|Metropolis of Tomorrow|
A Real Life Car-Free Utopia?
“The UK faces European fines and British cities may have to ban cars to dramatically reduce harmful effects of air pollution”. The key word here is “may”, because British cities also may not have to ban cars. But what if?
This “what if” scenario is the result of the UK government failing it’s legal duty on air pollution. Normally this is unsurprising because most cities and countries will set lofty goals with very little mandates or enforcement. Metro’s GHG goal is to “reduce direct and indirect emissions to 80 percent below 2008 levels.” In some cases, cities will have insufficient data such as criticisms made against the Greenprint Denver plan that measures emissions only in the central city and not the suburban areas. That’s not the case here as the UK’s supreme court has recently ruled that the government has failed to meet European air pollution limits. This is the first time a court has recognized a government’s failure to comply with air pollution limits and puts British cities in a vulnerable position.
What exactly the European commission will do is hard to determine at the moment, but whatever action they do take will have serious implications for the rest of the European countries. The European commission could begin taking legal action immediately by imposing stiff European fines on cities. Or the European commission could also wait for the court of justice of the European Union to clarify a number of legal questions from the UK ruling before moving forward; it’s estimated this could take up to a year. The bold move would be if they begin imposing fines now, which will send a message to all other European countries that this is being taken seriously and can drastically change how GHG reduction plans are administered. The “play-it-safe” move, which I would venture will be the case, is that the European commission will be conservative and wait for the legal clarifications from the EU before proceeding with any action. This will provide an opportunity for opponents of the ruling to overturn it and continue on with business as usual.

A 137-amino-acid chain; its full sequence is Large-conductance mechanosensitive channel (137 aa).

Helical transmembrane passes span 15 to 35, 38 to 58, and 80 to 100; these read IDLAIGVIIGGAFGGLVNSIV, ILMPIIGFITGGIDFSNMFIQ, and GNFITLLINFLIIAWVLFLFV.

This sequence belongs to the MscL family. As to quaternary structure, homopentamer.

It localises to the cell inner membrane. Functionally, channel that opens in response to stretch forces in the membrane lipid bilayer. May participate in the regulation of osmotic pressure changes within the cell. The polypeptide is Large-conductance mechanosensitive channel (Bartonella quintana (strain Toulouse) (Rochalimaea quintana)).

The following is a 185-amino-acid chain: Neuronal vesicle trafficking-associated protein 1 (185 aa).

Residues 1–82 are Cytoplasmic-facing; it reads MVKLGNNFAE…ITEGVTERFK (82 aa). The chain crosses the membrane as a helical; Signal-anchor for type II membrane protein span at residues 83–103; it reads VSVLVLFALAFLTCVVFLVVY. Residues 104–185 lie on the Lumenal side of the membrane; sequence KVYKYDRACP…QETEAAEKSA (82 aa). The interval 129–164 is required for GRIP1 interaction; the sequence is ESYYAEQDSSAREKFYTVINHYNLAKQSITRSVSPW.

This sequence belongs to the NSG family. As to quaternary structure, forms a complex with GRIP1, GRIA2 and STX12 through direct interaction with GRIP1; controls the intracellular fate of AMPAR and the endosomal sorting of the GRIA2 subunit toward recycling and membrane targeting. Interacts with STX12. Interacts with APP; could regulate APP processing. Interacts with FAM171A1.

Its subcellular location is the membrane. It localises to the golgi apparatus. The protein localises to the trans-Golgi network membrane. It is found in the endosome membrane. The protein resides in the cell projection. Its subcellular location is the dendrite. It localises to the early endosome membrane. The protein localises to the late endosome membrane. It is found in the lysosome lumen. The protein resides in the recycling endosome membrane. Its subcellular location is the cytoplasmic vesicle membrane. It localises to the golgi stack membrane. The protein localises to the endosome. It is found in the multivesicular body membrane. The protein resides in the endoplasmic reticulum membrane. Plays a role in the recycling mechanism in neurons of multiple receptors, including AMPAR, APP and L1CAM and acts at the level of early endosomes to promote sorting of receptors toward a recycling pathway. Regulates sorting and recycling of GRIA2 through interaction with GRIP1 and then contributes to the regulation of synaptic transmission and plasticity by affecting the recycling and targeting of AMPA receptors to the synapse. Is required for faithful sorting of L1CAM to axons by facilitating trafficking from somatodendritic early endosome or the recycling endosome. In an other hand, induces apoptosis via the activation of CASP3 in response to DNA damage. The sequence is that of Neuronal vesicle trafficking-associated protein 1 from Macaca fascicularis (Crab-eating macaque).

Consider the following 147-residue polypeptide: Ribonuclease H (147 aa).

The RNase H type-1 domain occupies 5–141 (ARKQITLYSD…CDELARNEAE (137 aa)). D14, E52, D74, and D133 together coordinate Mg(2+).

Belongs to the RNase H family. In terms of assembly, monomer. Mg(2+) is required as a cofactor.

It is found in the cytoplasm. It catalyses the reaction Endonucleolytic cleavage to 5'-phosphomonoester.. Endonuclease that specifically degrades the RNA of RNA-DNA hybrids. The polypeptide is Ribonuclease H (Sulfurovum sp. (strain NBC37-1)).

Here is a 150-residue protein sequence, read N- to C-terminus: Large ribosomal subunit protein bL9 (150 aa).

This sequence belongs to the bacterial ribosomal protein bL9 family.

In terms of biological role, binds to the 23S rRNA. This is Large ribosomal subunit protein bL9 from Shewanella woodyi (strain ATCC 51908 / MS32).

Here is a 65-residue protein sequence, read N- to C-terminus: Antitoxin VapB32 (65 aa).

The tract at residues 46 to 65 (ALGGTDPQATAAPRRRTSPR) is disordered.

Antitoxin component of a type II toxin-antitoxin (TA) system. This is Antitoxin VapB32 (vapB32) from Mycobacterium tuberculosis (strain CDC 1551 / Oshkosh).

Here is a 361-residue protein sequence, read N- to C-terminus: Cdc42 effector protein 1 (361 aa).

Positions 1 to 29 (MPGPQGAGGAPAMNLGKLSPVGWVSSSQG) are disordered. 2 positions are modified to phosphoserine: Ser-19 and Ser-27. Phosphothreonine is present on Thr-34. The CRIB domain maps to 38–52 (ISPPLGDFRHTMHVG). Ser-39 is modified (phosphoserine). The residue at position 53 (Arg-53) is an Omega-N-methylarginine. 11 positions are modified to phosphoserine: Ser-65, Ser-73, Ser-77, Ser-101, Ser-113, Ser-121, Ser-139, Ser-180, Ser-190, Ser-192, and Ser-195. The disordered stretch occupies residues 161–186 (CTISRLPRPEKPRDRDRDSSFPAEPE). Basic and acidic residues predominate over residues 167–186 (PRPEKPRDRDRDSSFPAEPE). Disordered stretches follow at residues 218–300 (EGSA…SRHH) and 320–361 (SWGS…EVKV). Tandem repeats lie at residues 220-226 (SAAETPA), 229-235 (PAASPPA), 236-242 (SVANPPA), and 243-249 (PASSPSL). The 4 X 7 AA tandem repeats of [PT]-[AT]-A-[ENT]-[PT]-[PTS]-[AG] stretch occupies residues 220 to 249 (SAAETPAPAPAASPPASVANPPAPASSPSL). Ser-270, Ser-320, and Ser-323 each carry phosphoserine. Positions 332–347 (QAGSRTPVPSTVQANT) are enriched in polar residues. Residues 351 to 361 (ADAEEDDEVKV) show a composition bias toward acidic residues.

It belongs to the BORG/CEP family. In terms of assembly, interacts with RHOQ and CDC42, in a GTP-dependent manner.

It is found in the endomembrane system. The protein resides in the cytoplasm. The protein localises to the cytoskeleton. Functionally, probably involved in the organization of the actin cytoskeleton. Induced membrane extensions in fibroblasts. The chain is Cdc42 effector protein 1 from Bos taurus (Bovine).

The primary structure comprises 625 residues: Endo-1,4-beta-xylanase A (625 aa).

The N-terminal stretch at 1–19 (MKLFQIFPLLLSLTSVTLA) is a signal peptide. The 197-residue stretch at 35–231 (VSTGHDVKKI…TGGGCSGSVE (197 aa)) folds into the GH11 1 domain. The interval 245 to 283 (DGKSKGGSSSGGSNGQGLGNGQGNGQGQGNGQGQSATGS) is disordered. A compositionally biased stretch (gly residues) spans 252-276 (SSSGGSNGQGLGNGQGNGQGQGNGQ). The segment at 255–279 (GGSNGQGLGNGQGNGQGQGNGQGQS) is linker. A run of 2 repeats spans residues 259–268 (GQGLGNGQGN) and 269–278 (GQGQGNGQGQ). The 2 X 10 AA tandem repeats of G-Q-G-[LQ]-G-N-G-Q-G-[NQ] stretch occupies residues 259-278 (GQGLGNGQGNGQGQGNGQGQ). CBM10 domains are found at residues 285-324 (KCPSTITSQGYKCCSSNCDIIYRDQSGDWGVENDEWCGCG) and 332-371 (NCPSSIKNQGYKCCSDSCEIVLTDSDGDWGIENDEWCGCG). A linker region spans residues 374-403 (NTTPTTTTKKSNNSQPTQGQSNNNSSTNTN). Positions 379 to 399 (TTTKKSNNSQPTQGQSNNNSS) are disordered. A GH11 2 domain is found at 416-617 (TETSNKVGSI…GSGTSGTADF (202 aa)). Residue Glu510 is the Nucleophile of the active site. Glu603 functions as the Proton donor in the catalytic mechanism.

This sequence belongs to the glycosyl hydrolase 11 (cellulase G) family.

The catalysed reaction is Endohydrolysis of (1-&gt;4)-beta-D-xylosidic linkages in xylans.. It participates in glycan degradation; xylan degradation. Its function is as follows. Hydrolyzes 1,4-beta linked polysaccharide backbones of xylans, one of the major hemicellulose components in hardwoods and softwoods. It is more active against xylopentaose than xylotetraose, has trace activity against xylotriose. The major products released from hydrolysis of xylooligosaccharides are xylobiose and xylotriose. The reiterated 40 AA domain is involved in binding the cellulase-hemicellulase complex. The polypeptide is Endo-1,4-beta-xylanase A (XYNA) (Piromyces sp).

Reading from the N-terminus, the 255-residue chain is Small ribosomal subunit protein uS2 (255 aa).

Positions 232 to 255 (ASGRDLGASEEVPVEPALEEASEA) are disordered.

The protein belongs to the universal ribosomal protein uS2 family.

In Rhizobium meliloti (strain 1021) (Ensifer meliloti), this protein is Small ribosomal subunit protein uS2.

But what if the European commission begins levying fines against impinging British cities and British cities undertake radical measures to reduce greenhouse gases? The first idea, and sound byte for the article, is to ban cars in cities. London managed to pull off congestion pricing around the city with great success, which leads me to believe with a significant amount of effort they could possibly do this too. However, I think it’s more likely to see brilliant innovations that reduce GHG emissions before we see cars banned. Either way, it’s a win for the environment.
Proofread by Brett Lezon